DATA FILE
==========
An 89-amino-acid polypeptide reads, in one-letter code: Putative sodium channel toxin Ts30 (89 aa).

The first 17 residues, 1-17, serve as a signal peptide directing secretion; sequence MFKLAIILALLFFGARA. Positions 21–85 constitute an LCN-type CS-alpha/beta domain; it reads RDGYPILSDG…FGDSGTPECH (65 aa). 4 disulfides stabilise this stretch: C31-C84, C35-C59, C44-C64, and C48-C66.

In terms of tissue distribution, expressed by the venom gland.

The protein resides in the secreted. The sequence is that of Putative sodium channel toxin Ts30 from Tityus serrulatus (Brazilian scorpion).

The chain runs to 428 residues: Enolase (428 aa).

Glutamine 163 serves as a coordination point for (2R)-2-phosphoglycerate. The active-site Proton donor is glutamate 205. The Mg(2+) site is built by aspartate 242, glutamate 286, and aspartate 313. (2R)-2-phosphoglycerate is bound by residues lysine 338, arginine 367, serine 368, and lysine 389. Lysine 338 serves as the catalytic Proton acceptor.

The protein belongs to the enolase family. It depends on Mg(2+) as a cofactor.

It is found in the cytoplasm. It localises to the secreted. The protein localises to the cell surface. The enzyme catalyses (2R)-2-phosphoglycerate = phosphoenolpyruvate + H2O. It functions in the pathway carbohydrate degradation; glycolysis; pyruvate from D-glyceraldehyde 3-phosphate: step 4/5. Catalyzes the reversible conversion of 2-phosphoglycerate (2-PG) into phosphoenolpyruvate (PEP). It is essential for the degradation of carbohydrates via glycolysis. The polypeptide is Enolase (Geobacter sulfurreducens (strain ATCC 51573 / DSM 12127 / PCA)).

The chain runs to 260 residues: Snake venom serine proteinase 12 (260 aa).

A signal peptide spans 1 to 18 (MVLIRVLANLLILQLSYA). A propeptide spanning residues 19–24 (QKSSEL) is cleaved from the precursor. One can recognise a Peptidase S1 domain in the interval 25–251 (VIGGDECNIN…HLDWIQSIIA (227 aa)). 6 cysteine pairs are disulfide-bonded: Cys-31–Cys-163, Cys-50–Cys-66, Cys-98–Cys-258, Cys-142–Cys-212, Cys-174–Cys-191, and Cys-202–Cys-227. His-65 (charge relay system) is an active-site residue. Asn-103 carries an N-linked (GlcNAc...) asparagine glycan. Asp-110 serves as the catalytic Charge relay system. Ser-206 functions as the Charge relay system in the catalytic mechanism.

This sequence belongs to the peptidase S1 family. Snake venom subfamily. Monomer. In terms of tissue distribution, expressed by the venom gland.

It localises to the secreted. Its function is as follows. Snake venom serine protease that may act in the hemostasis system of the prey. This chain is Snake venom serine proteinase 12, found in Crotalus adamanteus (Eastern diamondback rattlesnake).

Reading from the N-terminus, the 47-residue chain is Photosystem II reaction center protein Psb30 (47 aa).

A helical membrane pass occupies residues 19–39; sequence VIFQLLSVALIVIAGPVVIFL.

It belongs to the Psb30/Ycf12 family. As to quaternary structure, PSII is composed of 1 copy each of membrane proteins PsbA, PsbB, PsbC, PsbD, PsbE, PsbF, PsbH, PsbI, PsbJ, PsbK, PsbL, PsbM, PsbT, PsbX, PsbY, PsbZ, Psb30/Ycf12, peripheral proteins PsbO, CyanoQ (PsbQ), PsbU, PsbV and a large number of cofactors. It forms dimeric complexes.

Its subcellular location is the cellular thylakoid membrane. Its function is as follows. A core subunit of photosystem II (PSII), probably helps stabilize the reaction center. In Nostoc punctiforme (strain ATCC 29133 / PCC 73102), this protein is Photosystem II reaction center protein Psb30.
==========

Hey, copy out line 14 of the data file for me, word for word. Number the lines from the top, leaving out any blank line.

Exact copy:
A helical membrane pass occupies residues 19–39; sequence VIFQLLSVALIVIAGPVVIFL.